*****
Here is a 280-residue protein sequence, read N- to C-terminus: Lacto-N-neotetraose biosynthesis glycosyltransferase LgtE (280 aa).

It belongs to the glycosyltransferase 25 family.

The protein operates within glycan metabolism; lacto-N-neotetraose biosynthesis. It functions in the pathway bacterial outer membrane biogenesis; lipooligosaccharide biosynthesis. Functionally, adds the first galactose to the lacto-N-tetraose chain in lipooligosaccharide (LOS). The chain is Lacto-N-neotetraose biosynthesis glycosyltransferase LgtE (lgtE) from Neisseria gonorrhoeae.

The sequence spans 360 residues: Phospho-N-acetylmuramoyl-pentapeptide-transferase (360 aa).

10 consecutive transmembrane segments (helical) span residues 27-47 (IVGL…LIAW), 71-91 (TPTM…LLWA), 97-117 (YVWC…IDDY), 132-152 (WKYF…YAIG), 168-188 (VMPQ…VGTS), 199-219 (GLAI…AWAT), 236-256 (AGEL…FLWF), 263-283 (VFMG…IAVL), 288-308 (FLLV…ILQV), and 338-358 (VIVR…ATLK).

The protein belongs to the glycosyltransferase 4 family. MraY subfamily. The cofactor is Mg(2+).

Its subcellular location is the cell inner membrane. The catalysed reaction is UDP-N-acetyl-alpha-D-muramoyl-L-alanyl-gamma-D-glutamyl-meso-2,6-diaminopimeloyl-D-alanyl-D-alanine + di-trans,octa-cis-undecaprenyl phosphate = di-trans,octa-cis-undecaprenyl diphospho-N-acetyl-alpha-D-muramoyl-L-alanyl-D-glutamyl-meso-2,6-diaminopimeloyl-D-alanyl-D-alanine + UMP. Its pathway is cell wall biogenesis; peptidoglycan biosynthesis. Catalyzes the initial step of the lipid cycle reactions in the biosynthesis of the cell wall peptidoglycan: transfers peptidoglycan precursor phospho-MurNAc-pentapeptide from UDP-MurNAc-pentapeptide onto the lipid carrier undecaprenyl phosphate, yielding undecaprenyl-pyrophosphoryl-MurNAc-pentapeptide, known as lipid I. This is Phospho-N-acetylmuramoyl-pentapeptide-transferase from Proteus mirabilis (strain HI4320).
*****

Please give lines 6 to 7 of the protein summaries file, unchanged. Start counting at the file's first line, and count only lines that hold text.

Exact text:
The protein belongs to the glycosyltransferase 4 family. MraY subfamily. The cofactor is Mg(2+).

Its subcellular location is the cell inner membrane. The catalysed reaction is UDP-N-acetyl-alpha-D-muramoyl-L-alanyl-gamma-D-glutamyl-meso-2,6-diaminopimeloyl-D-alanyl-D-alanine + di-trans,octa-cis-undecaprenyl phosphate = di-trans,octa-cis-undecaprenyl diphospho-N-acetyl-alpha-D-muramoyl-L-alanyl-D-glutamyl-meso-2,6-diaminopimeloyl-D-alanyl-D-alanine + UMP. Its pathway is cell wall biogenesis; peptidoglycan biosynthesis. Catalyzes the initial step of the lipid cycle reactions in the biosynthesis of the cell wall peptidoglycan: transfers peptidoglycan precursor phospho-MurNAc-pentapeptide from UDP-MurNAc-pentapeptide onto the lipid carrier undecaprenyl phosphate, yielding undecaprenyl-pyrophosphoryl-MurNAc-pentapeptide, known as lipid I. This is Phospho-N-acetylmuramoyl-pentapeptide-transferase from Proteus mirabilis (strain HI4320).